The careful balance between a high-risk practice and a safe, successful practice often centers on achieving patient expectations. In other words, try to give the patients what they appropriately seek and desire. There are two parts to fulfilling patient expectations.
Honest representationsThe first is to honestly represent a realistic outcome approach to the patient. Some prospective patients desire very minimal surgery, but expect an unrealistically improved result.
The practice has an obligation to dispel fanciful views and bring the patient back to a realistic expectation. Minimal scarring and minimally invasive surgery may yield very good results, but patient selection is critical. Be careful not to misrepresent expectations to capture the patient.
The second part of meeting expectations is to educate the patient about realistic outcomes and goals. The more the practice can educate the patient and family about the important issues, such as choice, procedure technique and options, risks, instructions before and after surgery and realistic goals, the happier the patient will be.
The real end result is a satisfied patient who stays with the practice and even recommends friends and family. It has always been accepted that it is less expensive to keep a patient than to recruit or find a new patient.
Sound business advice is to "wow" the patient with ethical and realistic information resulting in met expectations. Technology offers new ways of achieving this.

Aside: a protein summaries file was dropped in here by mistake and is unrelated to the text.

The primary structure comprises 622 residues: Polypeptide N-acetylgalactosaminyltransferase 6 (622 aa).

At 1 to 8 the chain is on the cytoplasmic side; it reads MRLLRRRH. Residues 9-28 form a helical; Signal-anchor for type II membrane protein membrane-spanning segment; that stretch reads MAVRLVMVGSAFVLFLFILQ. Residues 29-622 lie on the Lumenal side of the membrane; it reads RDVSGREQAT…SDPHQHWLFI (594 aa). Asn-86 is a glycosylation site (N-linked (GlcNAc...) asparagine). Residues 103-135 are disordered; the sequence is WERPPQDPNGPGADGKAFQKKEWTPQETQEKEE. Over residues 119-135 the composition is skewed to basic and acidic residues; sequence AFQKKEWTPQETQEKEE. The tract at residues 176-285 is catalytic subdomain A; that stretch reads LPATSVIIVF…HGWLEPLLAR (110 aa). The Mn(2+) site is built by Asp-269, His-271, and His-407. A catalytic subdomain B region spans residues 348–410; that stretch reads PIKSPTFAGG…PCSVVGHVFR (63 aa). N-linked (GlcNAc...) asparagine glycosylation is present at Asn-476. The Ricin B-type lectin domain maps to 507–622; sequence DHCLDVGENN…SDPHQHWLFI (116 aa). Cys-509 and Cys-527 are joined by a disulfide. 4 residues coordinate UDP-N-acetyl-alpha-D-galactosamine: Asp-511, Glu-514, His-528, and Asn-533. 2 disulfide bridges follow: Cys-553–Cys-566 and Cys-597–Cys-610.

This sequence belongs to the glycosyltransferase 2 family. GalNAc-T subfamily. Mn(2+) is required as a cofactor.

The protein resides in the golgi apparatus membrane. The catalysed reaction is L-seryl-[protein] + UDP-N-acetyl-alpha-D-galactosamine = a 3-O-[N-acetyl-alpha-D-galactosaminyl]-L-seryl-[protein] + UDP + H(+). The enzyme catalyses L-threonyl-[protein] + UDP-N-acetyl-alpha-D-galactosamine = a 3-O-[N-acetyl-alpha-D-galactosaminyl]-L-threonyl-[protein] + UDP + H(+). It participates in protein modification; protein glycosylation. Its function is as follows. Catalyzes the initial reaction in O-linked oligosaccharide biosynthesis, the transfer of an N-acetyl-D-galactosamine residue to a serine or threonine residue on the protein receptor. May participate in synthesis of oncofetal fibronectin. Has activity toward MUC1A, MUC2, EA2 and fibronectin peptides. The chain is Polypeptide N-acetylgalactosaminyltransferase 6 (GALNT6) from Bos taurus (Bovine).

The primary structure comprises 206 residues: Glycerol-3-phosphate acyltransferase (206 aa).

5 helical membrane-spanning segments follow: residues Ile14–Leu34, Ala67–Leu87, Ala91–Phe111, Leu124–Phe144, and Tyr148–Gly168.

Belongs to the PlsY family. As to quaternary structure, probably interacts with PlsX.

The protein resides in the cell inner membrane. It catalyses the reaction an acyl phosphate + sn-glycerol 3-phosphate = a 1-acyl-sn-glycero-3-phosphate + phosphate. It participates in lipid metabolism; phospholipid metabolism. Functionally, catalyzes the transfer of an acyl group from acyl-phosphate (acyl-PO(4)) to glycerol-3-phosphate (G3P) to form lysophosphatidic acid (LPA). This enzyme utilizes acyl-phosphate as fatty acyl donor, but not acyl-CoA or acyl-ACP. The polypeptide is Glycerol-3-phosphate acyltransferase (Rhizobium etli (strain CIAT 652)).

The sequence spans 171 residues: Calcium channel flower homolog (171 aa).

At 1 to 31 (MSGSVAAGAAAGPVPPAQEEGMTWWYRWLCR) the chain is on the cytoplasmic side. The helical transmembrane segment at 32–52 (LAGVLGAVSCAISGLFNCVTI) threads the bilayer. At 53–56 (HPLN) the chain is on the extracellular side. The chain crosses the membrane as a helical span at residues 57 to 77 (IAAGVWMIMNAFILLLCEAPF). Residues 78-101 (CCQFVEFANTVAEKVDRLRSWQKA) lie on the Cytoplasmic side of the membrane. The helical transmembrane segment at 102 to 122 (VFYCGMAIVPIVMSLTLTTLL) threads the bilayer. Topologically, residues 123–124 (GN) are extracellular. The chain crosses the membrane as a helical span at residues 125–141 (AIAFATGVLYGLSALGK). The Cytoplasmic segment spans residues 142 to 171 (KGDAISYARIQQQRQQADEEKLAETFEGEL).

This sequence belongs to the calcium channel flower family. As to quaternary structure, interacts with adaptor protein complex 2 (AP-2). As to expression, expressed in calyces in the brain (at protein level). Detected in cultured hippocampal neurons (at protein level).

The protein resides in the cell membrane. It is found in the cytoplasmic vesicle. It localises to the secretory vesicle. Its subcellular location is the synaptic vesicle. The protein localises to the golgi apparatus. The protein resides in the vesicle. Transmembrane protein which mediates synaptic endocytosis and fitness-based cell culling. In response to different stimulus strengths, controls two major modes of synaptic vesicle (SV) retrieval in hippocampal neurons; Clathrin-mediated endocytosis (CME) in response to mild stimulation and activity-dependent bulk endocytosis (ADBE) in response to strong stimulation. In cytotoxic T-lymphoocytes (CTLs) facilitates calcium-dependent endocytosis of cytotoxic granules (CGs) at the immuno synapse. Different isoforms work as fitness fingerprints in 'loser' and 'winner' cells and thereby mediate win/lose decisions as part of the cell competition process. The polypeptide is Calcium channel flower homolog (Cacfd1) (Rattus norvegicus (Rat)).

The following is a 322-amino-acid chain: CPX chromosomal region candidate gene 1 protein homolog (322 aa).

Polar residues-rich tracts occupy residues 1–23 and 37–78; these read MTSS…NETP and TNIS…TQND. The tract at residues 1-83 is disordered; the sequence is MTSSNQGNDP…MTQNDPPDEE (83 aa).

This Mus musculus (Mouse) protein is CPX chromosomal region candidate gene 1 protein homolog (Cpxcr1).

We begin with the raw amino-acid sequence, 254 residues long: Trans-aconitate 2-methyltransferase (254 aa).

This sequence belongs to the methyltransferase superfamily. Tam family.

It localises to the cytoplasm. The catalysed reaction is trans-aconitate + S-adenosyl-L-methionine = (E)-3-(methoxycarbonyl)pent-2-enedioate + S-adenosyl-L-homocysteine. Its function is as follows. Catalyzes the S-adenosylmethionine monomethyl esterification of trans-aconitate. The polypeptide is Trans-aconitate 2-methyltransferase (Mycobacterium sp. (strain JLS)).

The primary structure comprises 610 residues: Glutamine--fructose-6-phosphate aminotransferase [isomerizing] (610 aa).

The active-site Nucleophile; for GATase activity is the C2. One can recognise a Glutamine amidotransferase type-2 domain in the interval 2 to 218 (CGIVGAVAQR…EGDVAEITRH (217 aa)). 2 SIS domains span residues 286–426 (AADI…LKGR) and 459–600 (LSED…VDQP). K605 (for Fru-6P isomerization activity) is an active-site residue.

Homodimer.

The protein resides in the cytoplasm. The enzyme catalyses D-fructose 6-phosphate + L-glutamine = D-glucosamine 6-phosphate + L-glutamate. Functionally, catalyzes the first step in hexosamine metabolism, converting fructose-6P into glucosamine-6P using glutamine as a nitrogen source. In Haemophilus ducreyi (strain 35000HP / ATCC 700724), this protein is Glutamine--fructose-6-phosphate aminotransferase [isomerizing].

For example, Expectation Management and Medical Information (Emmi) is an Internet-based program (Inamed, Rightfield Solutions) that helps the practice focus on patient expectations while informing the patient and family in their own environment.
The procedure of breast augmentation is presented with visual aids as well as user-friendly audio information that clearly helps the patient better understand what is a realistic expectation and overall result. The practice can interact with the patient to fine-tune her goals and choices.
Visual, auditory, kinesthetic
Education-based practice enhancement must encompass multiple learning styles. The three most common learning styles are visual, auditory and kinesthetic.
I do not believe it is satisfactory now to only describe risks, alternatives and procedures while the patient listens. This auditory form of learning is effective in only about 35 percent of the population.
More patients learn by using visual aids as well as citation of examples that personally relate to them. The later kinesthetic learning style may be used, for example, when a postpartum mother with slightly decreased breast volume seeks augmentation.
Size choices are presented by discussion (addressing auditory learners), photographs and visual aids (addressing visual learners) and now interaction of how large the patient became during pregnancy (addressing kinesthetic learners). The patient may say that she does not desire to be as large a "D" cup as she was during pregnancy. This personalized knowledge by the patient aids in kinesthetic learning.
The more the practice team includes all three types of learning style aids, the better educated and realistic the patient's goals. Emmi helps achieve this by including all learning styles in the interactive presentation.
Team approach critical
Every contact in the office must be positive and complement each other so the patient's overall experience is good.
The physician cannot completely delegate this responsibility, but the patient coordinator and nursing personnel can supplement and respond to patients' questions and issues.
Emmi facilitates this interaction. The end result, I believe, is a better-educated patient whose expectations and goals are more realistic and are simultaneously clearer to the physician. All of this leads to better risk management, but more importantly, results in a happy, loyal patient.
Dr. Reisman is associate chief of plastic surgery, St. Luke's Episcopal Hospital, and clinical professor of plastic surgery, Baylor College of Medicine, Houston.